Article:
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Chinese New Year Marks Year of the Rabbit

Chinese New Year celebrations are taking place across the world. 2023 marks the Year of the Water Rabbit.
Chinese New Year celebrations are taking place across the world. 2023 marks the Year of the Water Rabbit. Credit: Moreahongunai / Wikimedia Commons CC BY-SA 4.0

January 22 marks the beginning of the Chinese New Year, also commonly known as the Lunar New Year. This new year, starting on Sunday is the Year of the Rabbit, one of the 12 signs of the Chinese Zodiac.

In Chinese astrology, each zodiac sign rules over an entire year, as opposed to just one month. Each sign is associated with an animal and one of the five elements. This year specifically is the year of the Water Rabbit.

Chinese New Year will be met with celebrations across the world, as the traditions of the Lunar New Year have become internationally appreciated far beyond East Asia where the traditions originated.

What to expect from the Year of the Rabbit

Each animal sign in the Chinese Zodiac, together with its element has distinct characteristics.

According to Cam Zhang, a journalist who has celebrated Chinese New Year since childhood, the Rabbit is characterized as “incredibly witty, outgoing, well-spoken, creative, empathetic, thoughtful and meditative.”

Feng Shui consultant Kay Tom offers a similar description. The Water Rabbit is “a confident fellow who is full of gusto and a love of life that drives his energy forward as he makes his best endeavors in all he applies his mind to,” he told the Daily Mail.

The other 11 animals in the zodiac cycle are the rat, ox, tiger, dragon, snake, horse, sheep, monkey, rooster, dog, and pig. There are five elements: water, wood, fire, metal, and earth.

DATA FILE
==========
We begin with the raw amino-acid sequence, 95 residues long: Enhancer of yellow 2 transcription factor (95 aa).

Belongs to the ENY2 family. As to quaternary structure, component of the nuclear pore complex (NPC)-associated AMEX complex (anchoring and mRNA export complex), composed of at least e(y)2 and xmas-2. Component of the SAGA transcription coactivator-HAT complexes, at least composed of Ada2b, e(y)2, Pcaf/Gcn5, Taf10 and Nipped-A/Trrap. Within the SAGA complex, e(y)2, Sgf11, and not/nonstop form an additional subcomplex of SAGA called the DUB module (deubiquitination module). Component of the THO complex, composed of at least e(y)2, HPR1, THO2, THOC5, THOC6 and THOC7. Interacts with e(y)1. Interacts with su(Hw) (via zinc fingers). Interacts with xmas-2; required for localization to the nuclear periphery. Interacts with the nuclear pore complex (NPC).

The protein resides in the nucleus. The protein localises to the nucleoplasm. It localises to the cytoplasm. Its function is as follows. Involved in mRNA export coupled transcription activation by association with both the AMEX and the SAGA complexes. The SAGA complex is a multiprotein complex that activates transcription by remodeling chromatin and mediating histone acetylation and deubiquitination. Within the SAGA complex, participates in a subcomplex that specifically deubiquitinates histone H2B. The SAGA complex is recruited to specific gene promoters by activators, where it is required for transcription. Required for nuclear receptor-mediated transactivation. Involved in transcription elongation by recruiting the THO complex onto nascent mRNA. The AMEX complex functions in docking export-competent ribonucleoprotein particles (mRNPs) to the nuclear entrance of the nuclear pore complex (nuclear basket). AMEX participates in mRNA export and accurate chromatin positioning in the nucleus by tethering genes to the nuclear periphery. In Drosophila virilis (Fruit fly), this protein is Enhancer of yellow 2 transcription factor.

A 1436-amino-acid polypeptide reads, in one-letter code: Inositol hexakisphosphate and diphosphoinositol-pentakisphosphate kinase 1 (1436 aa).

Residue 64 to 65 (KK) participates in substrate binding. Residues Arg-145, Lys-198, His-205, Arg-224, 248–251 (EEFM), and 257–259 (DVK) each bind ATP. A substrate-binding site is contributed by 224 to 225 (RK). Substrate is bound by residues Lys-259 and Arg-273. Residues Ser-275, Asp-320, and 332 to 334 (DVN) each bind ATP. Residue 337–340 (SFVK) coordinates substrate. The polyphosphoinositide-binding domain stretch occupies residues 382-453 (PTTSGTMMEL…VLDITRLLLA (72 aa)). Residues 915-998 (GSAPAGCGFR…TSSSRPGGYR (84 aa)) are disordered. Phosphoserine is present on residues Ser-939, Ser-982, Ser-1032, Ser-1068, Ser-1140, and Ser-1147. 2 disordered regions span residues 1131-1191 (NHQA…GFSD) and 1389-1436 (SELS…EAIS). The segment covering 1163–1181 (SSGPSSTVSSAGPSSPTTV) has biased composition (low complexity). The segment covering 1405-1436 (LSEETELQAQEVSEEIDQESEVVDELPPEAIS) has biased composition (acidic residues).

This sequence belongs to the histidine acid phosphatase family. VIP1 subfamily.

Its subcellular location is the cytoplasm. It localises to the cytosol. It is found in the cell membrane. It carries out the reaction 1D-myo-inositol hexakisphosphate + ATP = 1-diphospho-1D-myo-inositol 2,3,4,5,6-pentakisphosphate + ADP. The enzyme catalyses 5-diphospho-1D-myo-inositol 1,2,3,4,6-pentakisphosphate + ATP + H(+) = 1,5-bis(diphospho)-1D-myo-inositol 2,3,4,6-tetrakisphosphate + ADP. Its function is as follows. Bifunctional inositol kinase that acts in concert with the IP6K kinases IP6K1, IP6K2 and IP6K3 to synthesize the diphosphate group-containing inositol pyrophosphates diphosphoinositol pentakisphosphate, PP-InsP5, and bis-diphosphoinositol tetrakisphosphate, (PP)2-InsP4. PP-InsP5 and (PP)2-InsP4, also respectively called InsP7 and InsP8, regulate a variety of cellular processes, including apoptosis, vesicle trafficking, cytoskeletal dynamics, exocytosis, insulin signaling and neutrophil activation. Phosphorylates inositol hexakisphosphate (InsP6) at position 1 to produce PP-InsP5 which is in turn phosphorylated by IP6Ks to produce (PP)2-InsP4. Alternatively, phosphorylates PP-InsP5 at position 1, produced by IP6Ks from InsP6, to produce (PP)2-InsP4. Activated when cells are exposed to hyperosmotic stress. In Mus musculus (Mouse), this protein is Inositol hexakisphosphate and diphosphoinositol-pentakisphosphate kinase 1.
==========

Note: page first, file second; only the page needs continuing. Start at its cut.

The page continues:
The element of water means that 2023 is set to provide “introspection, peace and hope.”

“2023 is a great year to be firm with your budgets, finances and plans, while maintaining an open mind to grand opportunities and changes,” Zhang says.

According to the Lunar Calendar, last year was the Year of the Water Tiger. The water tiger is linked to confidence, courage, strength, and competitiveness.

Chinese New Year Celebrations

Chinese New Year is typically the biggest annual celebration in China. It is also widely celebrated across East Asia and in countries with large East Asian diasporas. With COVID-related lockdown restrictions largely lifted in most places around the world, this year’s celebrations are expected to be grander in scale.

Chinese New Year has been celebrated in China for thousands of years and many diverse traditions have developed over this time. Lion dances, dragon dances, temple fairs, and flower market shopping are just some of the practices enjoyed.

Many of the Chinese New Year traditions center on “removing the bad and the old, and welcoming the new and the good.” In the lead-up to the new year, people will clean their homes to symbolically remove (and physically) remove dirt and unwanted items. Houses are redecorated with new couplets, lanterns, flowerpots, and furniture to symbolize new beginnings.

Celebrations will last for fifteen days until February 5. On the final day, the send-off Lantern Festival is celebrated in honor of ancestors, and the first full moon of the lunar year is said to bring “peace and enlightenment”.

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